The new variable mortgage follows the increase of upper age lending limit to 90 years.
There are a number of steps you can take (and avoid) to ensure your personal information is protected against fraudulent crime.
- Choose a strong password – use a mixture of letters, cases, numbers and symbols. Try and alternate different passwords for different accounts, and never keep a note of it in a central place such as a wallet or mobile phone.
- Regularly check your accounts – if you see any suspicious or unusual activity, report it immediately.
- Protect your mobile phone and digital devices – ensure all your personal devices are up to date with the latest anti-virus software.
- Make sure all financial organisations have your up to date contact details – if your bank and/or building society spots any suspicious activity, they are able to contact you straight away.
- Ensure your postal address and other contact details are up to date.
- Report missing documents and passbooks immediately.
- Report suspected fraud to your bank and building society immediately.
- Share a minimal amount of information on social media sites.
- Always seek independent advice before making decisions for plans such as pensions.
- Be cautious of companies which provide PO Box addresses and mobile contact numbers.
- Never be embarrassed to hang up, say no, or ask someone to leave.
- Never reveal personal information of financial details on the phone, by text or email - no genuine organisation will ask you to do this.
- Ignore links in suspicious emails and texts messages - delete and block the sender’s details.
- Do not respond to any unsolicited phone calls, text messages and emails.
- Never transfer money at the request of an unknown caller.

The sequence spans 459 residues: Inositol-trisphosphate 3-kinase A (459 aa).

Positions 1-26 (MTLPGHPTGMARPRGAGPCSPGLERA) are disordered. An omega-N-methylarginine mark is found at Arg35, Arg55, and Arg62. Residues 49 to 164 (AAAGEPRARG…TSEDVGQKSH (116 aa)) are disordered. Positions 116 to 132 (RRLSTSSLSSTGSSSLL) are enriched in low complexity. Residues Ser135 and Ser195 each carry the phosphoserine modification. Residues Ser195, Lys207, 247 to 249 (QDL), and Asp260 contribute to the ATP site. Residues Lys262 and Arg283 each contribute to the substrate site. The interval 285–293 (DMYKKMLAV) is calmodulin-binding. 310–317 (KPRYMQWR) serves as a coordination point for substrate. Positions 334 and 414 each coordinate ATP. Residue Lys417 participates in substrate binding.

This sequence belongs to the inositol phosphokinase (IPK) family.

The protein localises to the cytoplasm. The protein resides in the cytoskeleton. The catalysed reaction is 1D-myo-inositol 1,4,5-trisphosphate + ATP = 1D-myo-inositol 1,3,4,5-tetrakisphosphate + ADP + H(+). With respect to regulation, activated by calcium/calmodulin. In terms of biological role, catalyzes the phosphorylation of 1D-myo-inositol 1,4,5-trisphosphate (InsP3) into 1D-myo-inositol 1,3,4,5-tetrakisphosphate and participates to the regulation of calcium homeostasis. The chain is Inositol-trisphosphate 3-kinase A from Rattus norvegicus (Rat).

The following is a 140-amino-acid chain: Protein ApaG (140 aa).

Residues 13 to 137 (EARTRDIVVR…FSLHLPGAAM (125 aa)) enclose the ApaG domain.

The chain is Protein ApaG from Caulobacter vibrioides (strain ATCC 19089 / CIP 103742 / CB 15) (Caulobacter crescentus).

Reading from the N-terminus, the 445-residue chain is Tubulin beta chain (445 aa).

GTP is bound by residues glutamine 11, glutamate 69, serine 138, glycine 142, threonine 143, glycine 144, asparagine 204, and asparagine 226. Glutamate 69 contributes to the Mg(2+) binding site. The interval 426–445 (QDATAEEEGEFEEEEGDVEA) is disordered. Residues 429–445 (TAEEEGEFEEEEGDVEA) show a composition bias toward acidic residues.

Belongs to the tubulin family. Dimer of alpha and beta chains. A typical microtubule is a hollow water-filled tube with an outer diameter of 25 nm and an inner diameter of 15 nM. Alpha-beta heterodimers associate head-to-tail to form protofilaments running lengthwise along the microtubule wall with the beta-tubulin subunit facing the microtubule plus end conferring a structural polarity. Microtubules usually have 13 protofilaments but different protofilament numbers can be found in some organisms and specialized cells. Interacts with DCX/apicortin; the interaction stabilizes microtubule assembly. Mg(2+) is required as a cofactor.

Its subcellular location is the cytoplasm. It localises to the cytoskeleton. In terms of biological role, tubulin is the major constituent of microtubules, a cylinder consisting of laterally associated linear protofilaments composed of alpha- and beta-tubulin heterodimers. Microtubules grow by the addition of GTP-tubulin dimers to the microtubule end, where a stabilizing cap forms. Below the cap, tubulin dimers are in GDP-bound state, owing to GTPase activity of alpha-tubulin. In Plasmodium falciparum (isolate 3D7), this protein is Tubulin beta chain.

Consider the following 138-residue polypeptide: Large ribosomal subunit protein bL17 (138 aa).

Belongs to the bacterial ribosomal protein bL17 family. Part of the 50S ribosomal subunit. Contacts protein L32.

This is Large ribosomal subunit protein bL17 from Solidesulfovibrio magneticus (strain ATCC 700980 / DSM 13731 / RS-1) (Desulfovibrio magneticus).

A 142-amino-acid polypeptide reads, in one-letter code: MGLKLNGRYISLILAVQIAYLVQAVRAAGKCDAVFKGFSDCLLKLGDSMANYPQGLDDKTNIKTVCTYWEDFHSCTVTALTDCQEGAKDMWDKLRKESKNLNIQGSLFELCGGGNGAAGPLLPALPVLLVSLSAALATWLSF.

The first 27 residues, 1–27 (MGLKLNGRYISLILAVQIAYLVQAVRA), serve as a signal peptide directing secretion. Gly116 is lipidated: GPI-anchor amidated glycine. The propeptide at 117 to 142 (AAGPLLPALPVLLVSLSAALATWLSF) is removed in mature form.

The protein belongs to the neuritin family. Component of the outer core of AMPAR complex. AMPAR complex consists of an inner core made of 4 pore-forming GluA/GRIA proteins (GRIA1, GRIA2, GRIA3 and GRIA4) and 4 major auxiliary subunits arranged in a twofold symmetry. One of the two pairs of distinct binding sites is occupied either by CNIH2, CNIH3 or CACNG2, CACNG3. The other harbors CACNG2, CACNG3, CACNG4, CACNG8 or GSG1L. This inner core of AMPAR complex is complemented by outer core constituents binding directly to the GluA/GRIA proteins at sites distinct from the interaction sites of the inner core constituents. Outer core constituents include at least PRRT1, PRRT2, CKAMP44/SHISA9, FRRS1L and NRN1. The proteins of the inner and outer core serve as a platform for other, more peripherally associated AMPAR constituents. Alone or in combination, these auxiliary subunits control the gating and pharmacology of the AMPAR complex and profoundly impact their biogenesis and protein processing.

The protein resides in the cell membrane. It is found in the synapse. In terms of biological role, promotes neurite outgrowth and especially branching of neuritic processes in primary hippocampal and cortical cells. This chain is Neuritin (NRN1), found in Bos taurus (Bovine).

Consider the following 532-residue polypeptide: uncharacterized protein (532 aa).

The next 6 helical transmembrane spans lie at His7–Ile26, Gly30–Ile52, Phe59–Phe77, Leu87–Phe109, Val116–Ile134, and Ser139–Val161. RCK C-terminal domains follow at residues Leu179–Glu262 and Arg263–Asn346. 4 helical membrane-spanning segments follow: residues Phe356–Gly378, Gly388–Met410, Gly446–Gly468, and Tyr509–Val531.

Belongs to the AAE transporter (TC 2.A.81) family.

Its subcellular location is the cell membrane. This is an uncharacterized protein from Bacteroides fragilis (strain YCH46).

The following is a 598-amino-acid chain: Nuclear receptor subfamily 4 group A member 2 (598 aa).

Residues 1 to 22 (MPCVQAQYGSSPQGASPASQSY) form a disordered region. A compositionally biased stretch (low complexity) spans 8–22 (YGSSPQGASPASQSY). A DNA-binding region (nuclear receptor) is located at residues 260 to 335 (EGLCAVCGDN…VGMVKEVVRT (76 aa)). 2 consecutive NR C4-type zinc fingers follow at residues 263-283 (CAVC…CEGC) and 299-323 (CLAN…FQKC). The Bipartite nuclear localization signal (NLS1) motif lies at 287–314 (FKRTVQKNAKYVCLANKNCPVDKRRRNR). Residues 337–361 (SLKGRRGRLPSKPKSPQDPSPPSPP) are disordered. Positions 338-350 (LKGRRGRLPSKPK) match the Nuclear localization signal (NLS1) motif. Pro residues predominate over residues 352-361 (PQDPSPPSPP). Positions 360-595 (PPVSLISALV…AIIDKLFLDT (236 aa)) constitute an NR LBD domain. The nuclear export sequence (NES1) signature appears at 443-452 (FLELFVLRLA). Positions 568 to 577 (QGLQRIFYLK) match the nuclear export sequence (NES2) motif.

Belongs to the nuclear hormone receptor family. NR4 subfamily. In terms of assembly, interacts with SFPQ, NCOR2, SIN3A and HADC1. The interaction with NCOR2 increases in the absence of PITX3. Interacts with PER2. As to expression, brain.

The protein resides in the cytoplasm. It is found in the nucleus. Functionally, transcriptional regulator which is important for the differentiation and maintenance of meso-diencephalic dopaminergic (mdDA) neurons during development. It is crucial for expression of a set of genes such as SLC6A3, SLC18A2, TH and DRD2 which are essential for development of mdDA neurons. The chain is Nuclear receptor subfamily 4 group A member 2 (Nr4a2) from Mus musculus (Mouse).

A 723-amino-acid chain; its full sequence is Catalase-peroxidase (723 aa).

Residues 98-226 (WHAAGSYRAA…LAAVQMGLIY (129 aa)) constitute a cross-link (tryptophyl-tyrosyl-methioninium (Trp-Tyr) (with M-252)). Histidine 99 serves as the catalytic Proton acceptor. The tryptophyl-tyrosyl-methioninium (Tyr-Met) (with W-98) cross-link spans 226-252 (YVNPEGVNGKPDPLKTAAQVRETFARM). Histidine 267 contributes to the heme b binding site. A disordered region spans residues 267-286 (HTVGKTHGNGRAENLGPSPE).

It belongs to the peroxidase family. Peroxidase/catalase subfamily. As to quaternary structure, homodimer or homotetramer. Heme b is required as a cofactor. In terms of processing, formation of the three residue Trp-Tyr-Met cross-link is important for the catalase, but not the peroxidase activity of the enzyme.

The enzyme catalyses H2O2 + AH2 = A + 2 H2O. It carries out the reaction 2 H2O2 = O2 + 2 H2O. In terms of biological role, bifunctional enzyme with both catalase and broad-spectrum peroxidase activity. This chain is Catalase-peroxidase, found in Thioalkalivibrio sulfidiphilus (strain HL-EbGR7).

- Never let someone access your computer or mobile devices in-person or remotely.
- Never store your passwords and PIN numbers in an easily accessible place.
- Do not have a password that can be easily guessed.
- Never reveal personal details on social media –such as phone numbers.
If you’re approached at your home
- Always ask for identification.
- Check their credentials - research the company, call the company using the contact details on their website (never use the contact details they have provided you with).
- If you need to, close the door on them and contact a family member/friend and ask them for help.
- Take control; ask questions.
- Tell them you will think about it and if the work is necessary shop around – get at least three written quotes to make sure you are not being taken advantage of.
It’s OK to say no. If in any doubt, ask the person to leave and call Consumer Direct.
Are you worried about someone you know? Here are a few warning signs to look out for:
- Do they seem anxious or secretive?
- Are they receiving more posts/calls/visitors than normal?
- Are they spending large amounts of money without an explanation?
If you’re worried then you can help them by following the steps above or refer them to their bank/building society who can provide further support and guidance.
Click here to read our pledge to safeguard all our member's data and personal information.